Learning Environment 2015 Justin E. Tilton and Jim Farmer As presented at thee-Learning 2006 Conference February 12, 2006 | Savannah, Georgia USA
Publisher’s note This presentation at the ITC eLearning 2006 was abbreviated so a presentation of LAMS could be made as an implementation example of learning design. The presentation has been returned to its original form.
Predictions • Students will select what they want to learn, how they want to learn and when they want to learn. Jason Cole at MoodleMoot Savannah • Colleges and universities will “certify” competencies expressed as “mastery of courses.” • Students will evaluate the quality of learning content and sequence. • Cost of instruction will matter
Predictions • The learning systems in 2015 will be a few from those available today. • All learning systems will be based on learning design. • Course content with be “engineered” • Continuous assessment of effectiveness of learning systems.
The student’s perspective “The explosion of knowledge”
Government response • Dual enrollment • Early admissions • International Baccalaureate • Credit for Advanced Placement examinations • Distance Learning • Credit by examination (CLEP: College Level Examination Program) • Improved articulation and advising “Study on Acceleration Mechanisms in Florida,” Dec 2003
Expenditures per FTE student For 2001, Digest of Education Statistics 2003, Dec 2004
Use of eLearning • “We did not hear that colleges looked to distance learning as a common strategy to help accommodate students and minimize loss of access. We do want to point out that one college that serves a large portion of its students through distance learning did find it economical to increase this portion. … with the infrastructures already in place, they could accommodate additional students in these programs more easily than in classrooms.” Ensuring Access with Quality to California’s Community Colleges, May 2004
Presidents on e-Learning • “Based on his work with the University of South Australia and his conversations with presidents and financial officers, [Bill Becker] said there is a general belief that eLearning increases the cost of education. He said the cost of the distance learning courses at the University of South Australia exceed those offered in the classroom because of the amount of time that faculty spend responding to students.” “Access and Persistence Symposium,” September 8, 2005, Washington, DC
But we predict in a few years • The colleges and universities will begin efforts focused on improving productivity • Education technology will be viewed as necessary to improve productivity • Major investments will be made in the learning environment based on the experience of the current “distance learning” programs • Leadership in teaching and learning will move from the research universities to the teaching universities and community colleges.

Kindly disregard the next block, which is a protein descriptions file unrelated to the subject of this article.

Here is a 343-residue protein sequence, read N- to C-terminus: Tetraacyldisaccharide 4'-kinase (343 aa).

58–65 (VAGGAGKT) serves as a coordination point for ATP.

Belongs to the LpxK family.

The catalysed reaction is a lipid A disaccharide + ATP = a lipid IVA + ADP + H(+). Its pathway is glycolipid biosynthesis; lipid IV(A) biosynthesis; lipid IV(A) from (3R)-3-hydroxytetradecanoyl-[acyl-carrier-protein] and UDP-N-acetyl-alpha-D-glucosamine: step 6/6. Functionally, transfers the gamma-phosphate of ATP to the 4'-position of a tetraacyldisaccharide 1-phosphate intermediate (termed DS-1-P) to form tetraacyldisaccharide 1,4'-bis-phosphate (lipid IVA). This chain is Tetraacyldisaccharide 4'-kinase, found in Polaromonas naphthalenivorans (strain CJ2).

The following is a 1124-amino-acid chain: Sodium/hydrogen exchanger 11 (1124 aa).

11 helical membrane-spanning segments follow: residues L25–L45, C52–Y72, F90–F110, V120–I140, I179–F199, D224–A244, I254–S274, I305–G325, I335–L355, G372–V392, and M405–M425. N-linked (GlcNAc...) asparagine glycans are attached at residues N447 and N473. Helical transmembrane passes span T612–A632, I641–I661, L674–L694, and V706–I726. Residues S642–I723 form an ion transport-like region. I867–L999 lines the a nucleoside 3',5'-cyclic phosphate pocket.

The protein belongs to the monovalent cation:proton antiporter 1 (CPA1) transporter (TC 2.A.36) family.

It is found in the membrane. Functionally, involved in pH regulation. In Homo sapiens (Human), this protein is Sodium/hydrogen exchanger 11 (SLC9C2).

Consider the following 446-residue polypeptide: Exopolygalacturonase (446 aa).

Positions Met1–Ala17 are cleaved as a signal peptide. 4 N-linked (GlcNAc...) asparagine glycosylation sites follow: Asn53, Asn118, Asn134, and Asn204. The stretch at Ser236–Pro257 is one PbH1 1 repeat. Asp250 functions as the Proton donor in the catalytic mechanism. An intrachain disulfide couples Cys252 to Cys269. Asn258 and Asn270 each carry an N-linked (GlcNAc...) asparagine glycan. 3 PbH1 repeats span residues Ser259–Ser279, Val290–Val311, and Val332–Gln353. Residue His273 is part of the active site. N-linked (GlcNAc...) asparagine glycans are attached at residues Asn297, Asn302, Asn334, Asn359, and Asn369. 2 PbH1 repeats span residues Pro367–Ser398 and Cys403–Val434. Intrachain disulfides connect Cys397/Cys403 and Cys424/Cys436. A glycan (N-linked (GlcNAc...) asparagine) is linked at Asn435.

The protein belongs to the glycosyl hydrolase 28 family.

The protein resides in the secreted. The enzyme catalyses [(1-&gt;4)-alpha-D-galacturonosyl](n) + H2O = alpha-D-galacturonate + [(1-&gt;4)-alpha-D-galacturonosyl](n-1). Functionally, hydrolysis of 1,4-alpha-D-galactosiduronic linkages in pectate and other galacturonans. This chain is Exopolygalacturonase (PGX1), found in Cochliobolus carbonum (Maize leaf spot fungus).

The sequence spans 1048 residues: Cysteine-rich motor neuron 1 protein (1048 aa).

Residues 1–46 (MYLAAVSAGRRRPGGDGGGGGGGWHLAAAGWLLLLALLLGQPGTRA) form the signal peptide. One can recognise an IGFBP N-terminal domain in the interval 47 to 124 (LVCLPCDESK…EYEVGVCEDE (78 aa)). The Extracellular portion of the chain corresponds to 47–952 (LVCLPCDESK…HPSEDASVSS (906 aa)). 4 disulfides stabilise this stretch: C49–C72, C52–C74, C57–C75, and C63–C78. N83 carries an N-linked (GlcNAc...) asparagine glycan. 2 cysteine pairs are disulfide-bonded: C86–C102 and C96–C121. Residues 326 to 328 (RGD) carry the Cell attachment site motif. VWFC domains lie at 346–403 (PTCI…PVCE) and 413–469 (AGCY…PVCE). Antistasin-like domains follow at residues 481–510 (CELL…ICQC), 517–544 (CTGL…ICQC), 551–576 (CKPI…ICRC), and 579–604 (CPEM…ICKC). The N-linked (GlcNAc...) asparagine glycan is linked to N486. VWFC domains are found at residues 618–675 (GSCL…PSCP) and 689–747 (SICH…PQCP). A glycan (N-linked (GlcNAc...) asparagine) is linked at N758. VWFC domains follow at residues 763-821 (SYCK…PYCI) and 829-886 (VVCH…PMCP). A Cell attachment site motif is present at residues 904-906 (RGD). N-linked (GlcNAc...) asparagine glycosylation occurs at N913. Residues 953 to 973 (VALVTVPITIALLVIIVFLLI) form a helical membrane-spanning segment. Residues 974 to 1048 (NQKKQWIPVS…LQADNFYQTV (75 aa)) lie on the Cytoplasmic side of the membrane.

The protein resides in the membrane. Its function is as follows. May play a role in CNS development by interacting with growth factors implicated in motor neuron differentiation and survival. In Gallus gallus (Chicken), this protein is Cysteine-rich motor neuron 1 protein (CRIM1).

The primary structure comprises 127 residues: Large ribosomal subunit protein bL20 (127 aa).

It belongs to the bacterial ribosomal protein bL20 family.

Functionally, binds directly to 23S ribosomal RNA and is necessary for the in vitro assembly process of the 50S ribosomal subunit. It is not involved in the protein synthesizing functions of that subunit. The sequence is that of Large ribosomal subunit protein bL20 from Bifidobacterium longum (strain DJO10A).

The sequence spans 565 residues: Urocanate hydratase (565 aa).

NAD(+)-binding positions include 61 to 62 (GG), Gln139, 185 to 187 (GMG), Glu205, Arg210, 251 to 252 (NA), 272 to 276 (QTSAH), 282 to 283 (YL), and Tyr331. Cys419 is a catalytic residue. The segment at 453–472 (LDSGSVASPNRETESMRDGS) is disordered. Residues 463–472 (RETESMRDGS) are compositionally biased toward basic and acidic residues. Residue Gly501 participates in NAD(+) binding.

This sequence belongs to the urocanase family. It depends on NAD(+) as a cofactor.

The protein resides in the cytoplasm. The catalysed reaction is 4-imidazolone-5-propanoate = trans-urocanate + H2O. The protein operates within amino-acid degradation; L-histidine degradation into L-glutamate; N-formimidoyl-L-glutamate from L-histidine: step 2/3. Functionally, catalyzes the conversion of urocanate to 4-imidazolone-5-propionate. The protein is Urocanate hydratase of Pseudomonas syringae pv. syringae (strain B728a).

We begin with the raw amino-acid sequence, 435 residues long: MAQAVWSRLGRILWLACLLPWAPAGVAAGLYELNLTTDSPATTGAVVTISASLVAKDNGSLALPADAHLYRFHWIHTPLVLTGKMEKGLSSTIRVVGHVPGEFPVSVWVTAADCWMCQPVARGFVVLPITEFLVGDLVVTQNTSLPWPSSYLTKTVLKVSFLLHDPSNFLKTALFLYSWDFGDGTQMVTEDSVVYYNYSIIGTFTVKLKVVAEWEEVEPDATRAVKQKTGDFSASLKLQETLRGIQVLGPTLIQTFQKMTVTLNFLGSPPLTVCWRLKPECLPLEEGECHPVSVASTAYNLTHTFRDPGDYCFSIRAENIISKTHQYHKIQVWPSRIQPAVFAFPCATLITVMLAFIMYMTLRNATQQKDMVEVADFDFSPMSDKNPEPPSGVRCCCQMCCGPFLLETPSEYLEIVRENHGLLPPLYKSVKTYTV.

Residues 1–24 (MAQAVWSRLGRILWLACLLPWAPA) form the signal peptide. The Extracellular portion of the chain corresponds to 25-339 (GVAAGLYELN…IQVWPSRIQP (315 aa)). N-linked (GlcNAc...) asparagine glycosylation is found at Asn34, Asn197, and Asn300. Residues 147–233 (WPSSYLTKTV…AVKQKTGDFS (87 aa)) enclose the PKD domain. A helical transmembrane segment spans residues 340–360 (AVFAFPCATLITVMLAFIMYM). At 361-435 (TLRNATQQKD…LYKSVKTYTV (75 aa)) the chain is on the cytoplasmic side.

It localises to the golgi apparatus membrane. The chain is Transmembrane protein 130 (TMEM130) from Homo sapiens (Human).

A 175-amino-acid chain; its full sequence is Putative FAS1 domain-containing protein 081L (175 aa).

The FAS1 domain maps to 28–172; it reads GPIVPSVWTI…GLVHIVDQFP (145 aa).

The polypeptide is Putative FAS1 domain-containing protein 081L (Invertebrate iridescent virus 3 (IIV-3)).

Future 3-unit course costs Costs based on percentages from Arizona community colleges distance learning program in 2001 adjusted to current average undergraduate course costs and projections of change.
Accommodating student needs Early work by Pat Suppes has demonstrated that students have different learning styles, which he represented as “trajectories” of learning based on when different students mastered course content. The flexibility of eLearning suggest opportunities to transform classical “term-based” learning.
ABCDF Content Mastery Course Grade End of Scheduled Term Time Learning trajectories Based on the work of Pat Suppes at Stanford University
Quick learner Boredom vs. supplementary course content? ABCDF Content Mastery Course Grade End of Scheduled Term Time
Early intervention Monitoring tools can quickly identify students that are at risk ABCDF Content Mastery Course Grade End of Scheduled Term Time
Unexpected externality Unforeseen events resulting in inactivity ABCDF Content Mastery Course Grade End of Scheduled Term Time
Success or failure? Immutable time constraints limit a capable student ABCDF Content Mastery Course Grade End of Scheduled Term Time
Observations Based on observations by Bryan Williams, remote-learning.net, in supporting Moodle services. • Students will continue learning if the eLearning resources are available. • Quick learners will go beyond the scope of a course if materials are available. • Those slow to learn or interruptions to their learning will succeed if given additional time.
Types of e-Learning Seizing the Opportunity: The Quality and Extent of Online Education in the United States, 2002 and 2003, Sloan Consortium, Sep 2003
Student effort 12 9 Hours per week to achieve content mastery 6 3 0 Lecture/Discussion 3h 2h 1h Blended Collaboration Tutorial Method of instruction
Basis for projections • Twenty minutes of eLearning “drill and practice” time is equivalent to sixty minutes in a traditional classroom. • Students are expected to spend three hours in study for each hour in lecture. • Collaboration time differs sharply depending upon the characteristics of the group. • Tutorials take additional time because of the interest and focus of the student (and achieve more than expected “course mastery.”